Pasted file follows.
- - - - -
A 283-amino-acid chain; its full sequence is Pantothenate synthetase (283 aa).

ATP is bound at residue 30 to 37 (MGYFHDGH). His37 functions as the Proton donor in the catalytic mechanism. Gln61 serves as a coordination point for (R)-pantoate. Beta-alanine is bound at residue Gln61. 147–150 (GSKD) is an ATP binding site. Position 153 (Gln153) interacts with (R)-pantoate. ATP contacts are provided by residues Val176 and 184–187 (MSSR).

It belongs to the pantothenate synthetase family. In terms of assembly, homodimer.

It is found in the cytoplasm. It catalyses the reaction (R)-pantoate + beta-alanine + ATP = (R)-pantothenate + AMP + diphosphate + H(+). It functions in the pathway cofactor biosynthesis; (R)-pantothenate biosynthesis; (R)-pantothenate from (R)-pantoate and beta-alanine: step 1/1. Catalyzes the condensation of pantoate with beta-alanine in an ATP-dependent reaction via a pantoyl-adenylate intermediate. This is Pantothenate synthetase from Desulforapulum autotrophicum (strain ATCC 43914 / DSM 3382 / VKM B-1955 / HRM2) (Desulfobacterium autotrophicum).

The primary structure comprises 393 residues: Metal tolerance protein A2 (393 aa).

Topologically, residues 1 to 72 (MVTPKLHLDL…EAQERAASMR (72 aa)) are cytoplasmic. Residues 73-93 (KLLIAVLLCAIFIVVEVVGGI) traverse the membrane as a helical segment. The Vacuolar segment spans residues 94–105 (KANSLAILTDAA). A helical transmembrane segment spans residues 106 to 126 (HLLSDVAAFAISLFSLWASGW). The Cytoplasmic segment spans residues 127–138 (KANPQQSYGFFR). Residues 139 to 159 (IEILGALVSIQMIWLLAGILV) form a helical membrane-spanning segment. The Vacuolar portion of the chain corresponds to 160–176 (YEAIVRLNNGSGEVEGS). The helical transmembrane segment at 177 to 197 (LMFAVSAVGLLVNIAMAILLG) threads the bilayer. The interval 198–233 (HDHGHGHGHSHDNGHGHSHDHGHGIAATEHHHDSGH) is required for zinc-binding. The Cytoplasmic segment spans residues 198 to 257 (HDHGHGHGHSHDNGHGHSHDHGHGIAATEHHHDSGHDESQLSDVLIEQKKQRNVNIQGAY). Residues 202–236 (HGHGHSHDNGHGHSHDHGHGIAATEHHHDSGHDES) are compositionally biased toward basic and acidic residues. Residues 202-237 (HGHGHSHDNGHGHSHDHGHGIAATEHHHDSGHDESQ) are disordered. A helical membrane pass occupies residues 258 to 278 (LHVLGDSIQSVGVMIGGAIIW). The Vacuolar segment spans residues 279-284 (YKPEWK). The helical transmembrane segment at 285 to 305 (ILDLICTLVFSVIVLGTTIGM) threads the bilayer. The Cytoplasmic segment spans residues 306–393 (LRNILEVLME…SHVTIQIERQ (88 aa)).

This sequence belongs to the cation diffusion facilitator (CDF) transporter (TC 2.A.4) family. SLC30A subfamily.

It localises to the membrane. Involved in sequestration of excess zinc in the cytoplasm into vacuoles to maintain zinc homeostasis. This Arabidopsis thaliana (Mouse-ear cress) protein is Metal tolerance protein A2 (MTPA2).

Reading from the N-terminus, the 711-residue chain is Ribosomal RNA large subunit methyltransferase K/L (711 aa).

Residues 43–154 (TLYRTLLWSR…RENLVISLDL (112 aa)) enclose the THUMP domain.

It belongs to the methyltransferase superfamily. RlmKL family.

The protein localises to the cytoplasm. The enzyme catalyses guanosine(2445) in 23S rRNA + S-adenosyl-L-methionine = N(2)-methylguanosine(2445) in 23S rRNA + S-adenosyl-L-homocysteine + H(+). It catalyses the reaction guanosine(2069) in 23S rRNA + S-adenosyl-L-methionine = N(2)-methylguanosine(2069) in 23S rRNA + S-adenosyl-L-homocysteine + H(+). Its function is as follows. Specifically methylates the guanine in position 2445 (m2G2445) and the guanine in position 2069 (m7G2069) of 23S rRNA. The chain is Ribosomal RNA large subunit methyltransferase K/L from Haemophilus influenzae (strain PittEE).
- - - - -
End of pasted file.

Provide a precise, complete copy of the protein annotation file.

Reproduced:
A 283-amino-acid chain; its full sequence is Pantothenate synthetase (283 aa).

ATP is bound at residue 30 to 37 (MGYFHDGH). His37 functions as the Proton donor in the catalytic mechanism. Gln61 serves as a coordination point for (R)-pantoate. Beta-alanine is bound at residue Gln61. 147–150 (GSKD) is an ATP binding site. Position 153 (Gln153) interacts with (R)-pantoate. ATP contacts are provided by residues Val176 and 184–187 (MSSR).

It belongs to the pantothenate synthetase family. In terms of assembly, homodimer.

It is found in the cytoplasm. It catalyses the reaction (R)-pantoate + beta-alanine + ATP = (R)-pantothenate + AMP + diphosphate + H(+). It functions in the pathway cofactor biosynthesis; (R)-pantothenate biosynthesis; (R)-pantothenate from (R)-pantoate and beta-alanine: step 1/1. Catalyzes the condensation of pantoate with beta-alanine in an ATP-dependent reaction via a pantoyl-adenylate intermediate. This is Pantothenate synthetase from Desulforapulum autotrophicum (strain ATCC 43914 / DSM 3382 / VKM B-1955 / HRM2) (Desulfobacterium autotrophicum).

The primary structure comprises 393 residues: Metal tolerance protein A2 (393 aa).

Topologically, residues 1 to 72 (MVTPKLHLDL…EAQERAASMR (72 aa)) are cytoplasmic. Residues 73-93 (KLLIAVLLCAIFIVVEVVGGI) traverse the membrane as a helical segment. The Vacuolar segment spans residues 94–105 (KANSLAILTDAA). A helical transmembrane segment spans residues 106 to 126 (HLLSDVAAFAISLFSLWASGW). The Cytoplasmic segment spans residues 127–138 (KANPQQSYGFFR). Residues 139 to 159 (IEILGALVSIQMIWLLAGILV) form a helical membrane-spanning segment. The Vacuolar portion of the chain corresponds to 160–176 (YEAIVRLNNGSGEVEGS). The helical transmembrane segment at 177 to 197 (LMFAVSAVGLLVNIAMAILLG) threads the bilayer. The interval 198–233 (HDHGHGHGHSHDNGHGHSHDHGHGIAATEHHHDSGH) is required for zinc-binding. The Cytoplasmic segment spans residues 198 to 257 (HDHGHGHGHSHDNGHGHSHDHGHGIAATEHHHDSGHDESQLSDVLIEQKKQRNVNIQGAY). Residues 202–236 (HGHGHSHDNGHGHSHDHGHGIAATEHHHDSGHDES) are compositionally biased toward basic and acidic residues. Residues 202-237 (HGHGHSHDNGHGHSHDHGHGIAATEHHHDSGHDESQ) are disordered. A helical membrane pass occupies residues 258 to 278 (LHVLGDSIQSVGVMIGGAIIW). The Vacuolar segment spans residues 279-284 (YKPEWK). The helical transmembrane segment at 285 to 305 (ILDLICTLVFSVIVLGTTIGM) threads the bilayer. The Cytoplasmic segment spans residues 306–393 (LRNILEVLME…SHVTIQIERQ (88 aa)).

This sequence belongs to the cation diffusion facilitator (CDF) transporter (TC 2.A.4) family. SLC30A subfamily.

It localises to the membrane. Involved in sequestration of excess zinc in the cytoplasm into vacuoles to maintain zinc homeostasis. This Arabidopsis thaliana (Mouse-ear cress) protein is Metal tolerance protein A2 (MTPA2).

Reading from the N-terminus, the 711-residue chain is Ribosomal RNA large subunit methyltransferase K/L (711 aa).

Residues 43–154 (TLYRTLLWSR…RENLVISLDL (112 aa)) enclose the THUMP domain.

It belongs to the methyltransferase superfamily. RlmKL family.

The protein localises to the cytoplasm. The enzyme catalyses guanosine(2445) in 23S rRNA + S-adenosyl-L-methionine = N(2)-methylguanosine(2445) in 23S rRNA + S-adenosyl-L-homocysteine + H(+). It catalyses the reaction guanosine(2069) in 23S rRNA + S-adenosyl-L-methionine = N(2)-methylguanosine(2069) in 23S rRNA + S-adenosyl-L-homocysteine + H(+). Its function is as follows. Specifically methylates the guanine in position 2445 (m2G2445) and the guanine in position 2069 (m7G2069) of 23S rRNA. The chain is Ribosomal RNA large subunit methyltransferase K/L from Haemophilus influenzae (strain PittEE).